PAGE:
Travel Guide to Zürich

What first thoughts come to your mind when you think of Switzerland? Cheese, watches, banks, chocolate and crazy prizes for everything. Swiss people are also famous for their precision, perfectionism and punctuality. What else would you expect from people who produce watches?

While planning to go to Switzerland many people choose Zürich as number one city worth visiting. In my humble opinion, you might see most of the city in one day, but if you came for a weekend or more, be ready to pay double price for the same accommodation you would find in another European city. Every city has its own atmosphere and Zürich is a city of business. People in suits and expensive shoes with leather bags always seem to run somewhere. You might find a lot of hipsters there too, but even they look perfect and neat. Parks and public places are very clean and seem a bit unnatural for me because of their aristocratic look.

Paying a visit to Zürich, you might like to visit:

#1 Bahnhofstrasse
If you arrived by train, you might want to walk through this street to Old town. There are a lot of brand stores like Rolex and boutiques in here.



#2 Lake Zürich
Follow down the cosy streets of Altstadt (Old town) with a lot of shops to enjoy nice views of Zürichsee (Lake Zürich).


#3 Flea market “Rosenhof” in Weingasse
It is open every Saturday and there are so many nice things to buy as souvenirs. E.g. a real “Viktorinox” Swiss Army knife for five CHF (four euros 50 cents).

#4 Chocolate boutiques
There are plenty of them everywhere and you might do a little experiment comparing a Swiss chocolate from a boutique for 15 CHF with a chocolate from the nearest supermarket for five CHF.

#5 Frau Gerolds Garden
With warm weather, many people come here to chill in BBQ parties, soothing atmosphere and very nice decorations. A good place to try a traditional Swiss cheese fondue.

#6 Churches
Many tourists feel compelled to visit a church in every city. In Zürich, you have three options: Fraumünster, Great Minster Church (Grossmünster) and Wasserkirche. On the promenade, you will find Fraumünster. It was a female monastery for aristocratic ladies possessed considerable power in the city and even they had the privilege of printing money. The two towers which proudly rise in any picture of Zürich belong to the main cathedral – Grossmünster, which was built in the 12th century. According to the legend, the Grossmünster was founded by Charlemagne, whose horse fell to its knees at the tomb of Felix and Regula – patron saints of Zürich. The tower of the Great Minster – it is a great place to take beautiful pictures of the old centre. Close to the lake, the church Wasserkirche was surrounded by water (from whence the name), but the subsequently Limmatquai is connected to the church with the land. In Reformation Times, Wasserkirche was the first public library of Zürich in 1634. Having a “place of knowledge” – the Church- thus made a significant contribution to the formation of the University of Zürich in the 19th century.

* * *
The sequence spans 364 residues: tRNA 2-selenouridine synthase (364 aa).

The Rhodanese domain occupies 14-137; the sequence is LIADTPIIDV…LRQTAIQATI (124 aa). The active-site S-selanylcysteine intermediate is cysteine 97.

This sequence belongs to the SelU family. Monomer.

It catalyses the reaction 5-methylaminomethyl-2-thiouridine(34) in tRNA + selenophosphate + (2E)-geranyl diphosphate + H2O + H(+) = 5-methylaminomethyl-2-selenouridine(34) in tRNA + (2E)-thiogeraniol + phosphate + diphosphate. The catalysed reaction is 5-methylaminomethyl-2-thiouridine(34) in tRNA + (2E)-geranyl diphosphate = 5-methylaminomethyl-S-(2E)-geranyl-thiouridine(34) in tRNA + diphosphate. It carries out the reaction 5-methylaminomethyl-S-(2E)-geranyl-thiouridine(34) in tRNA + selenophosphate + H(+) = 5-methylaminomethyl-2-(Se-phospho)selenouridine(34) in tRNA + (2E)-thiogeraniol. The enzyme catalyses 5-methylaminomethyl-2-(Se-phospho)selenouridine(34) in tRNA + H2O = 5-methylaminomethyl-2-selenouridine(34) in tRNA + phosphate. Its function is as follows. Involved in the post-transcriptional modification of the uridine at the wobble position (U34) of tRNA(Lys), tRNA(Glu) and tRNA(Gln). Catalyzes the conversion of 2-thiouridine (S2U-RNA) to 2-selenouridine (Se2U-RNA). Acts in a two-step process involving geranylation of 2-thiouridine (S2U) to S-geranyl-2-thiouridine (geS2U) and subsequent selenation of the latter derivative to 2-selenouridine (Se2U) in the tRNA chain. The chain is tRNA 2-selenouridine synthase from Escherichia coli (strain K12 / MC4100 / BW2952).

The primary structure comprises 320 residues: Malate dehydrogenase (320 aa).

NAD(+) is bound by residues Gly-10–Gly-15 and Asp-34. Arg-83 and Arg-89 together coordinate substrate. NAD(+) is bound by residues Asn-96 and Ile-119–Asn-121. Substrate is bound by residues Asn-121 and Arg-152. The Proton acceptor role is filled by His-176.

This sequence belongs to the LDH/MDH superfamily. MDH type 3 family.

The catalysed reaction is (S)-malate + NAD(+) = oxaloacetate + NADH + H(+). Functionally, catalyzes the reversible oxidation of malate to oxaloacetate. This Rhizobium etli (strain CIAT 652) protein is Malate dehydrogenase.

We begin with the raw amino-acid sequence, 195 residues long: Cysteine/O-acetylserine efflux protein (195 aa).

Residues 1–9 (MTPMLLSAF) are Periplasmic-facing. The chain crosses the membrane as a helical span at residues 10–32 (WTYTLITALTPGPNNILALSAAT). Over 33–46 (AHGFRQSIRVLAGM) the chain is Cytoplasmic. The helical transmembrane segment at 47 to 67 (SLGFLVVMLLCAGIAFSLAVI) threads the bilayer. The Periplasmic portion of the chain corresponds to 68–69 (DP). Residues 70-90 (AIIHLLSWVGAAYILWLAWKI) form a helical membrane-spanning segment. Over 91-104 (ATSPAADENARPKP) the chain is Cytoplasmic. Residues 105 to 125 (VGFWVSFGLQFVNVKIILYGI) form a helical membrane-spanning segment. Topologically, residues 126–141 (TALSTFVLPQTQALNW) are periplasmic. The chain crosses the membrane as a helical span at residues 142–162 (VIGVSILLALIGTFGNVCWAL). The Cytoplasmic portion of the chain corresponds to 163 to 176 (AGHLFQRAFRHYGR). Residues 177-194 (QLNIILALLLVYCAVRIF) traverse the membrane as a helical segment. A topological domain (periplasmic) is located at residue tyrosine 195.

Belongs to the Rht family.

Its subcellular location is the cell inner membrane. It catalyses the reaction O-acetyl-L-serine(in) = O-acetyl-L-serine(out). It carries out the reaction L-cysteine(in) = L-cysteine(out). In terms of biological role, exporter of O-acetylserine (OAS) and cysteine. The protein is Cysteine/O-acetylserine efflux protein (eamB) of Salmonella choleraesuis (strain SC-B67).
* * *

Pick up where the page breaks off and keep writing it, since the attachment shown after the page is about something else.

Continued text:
#7 Kunsthaus (free on Wednesdays)
If you like art, you might love this museum which contains a collection of classical and contemporary art, including several paintings by Salvador Dali, Monet, Picasso and Marc Chagall.


#8 Thermalbad Zürich: From an old brewery to a bathing sanctuary
After a difficult day and if you have three free hours, you would love this SPA. What is special here is that there is a heated open-air swimming pool on the top of it from where you can enjoy the panorama of Zürich at any time of the year.


You have not seen Switzerland if you were not in mountains!

From Zürich, take a train to Lucerne (40 mins) and you will be surprised by the contrast from business to the romantic city. Lucerne is a city of art. It can indeed inspire you to write a sonnet or paint a picture. Somehow it happens that while most of Europeans and Americans walk the paths of Felix and Regula in Zürich, most, if not all, Asians go to Lucerne. Which might be good for you: follow an Asian person in Lucerne to see all the nicest sightseeings.

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#1 Old town
Even without a guide, you discover most of it because there are so many murals or paintings around, narrating about the purpose of a particular building or historical events.

20170212_124241#2 Lion of Lucerne
It commemorates the Swiss Guards who were massacred in 1792 during the French Revolution when revolutionaries stormed the Tuileries Palace in Paris. Mark Twain praised the sculpture of a mortally-wounded lion as “the most mournful and moving piece of stone in the world.”

#3 Take a ship from Luzern to visit the Swiss Alps, e.g. Mount Rigi.
You can hike, snowboard and ski from up there or enjoy spectacular views of the Alps at 1,800 metres above sea level. The cogwheel railway leaving from Vitznau is Europe’s first mountain railway.



  • Swiss people speak German, but in a Swiss way. So, when you cannot understand what they are talking about, simply ask “Entschuldigung, könnten Sie bitte langsamer sprechen? Deutsch ist nicht meine Muttersprache” (Sorry, can you please speak a bit slower? German is not my native language). However, everyone can speak English there as well.
  •  You should definitely try traditional Swiss Raclette:
    (It is better to see once rather than describe)
  • Talk to natives and do not judge a nation by one person. Swiss people might only seem too cold and a bit arrogant, but when you take your time to understand their mentality and try to be polite and courteous, you get to know them better.

And remember a Swiss saying, small is beautiful!

Enjoy your time in Switzerland!




Written by Aliona Sytnyk, AEGEE-Berlin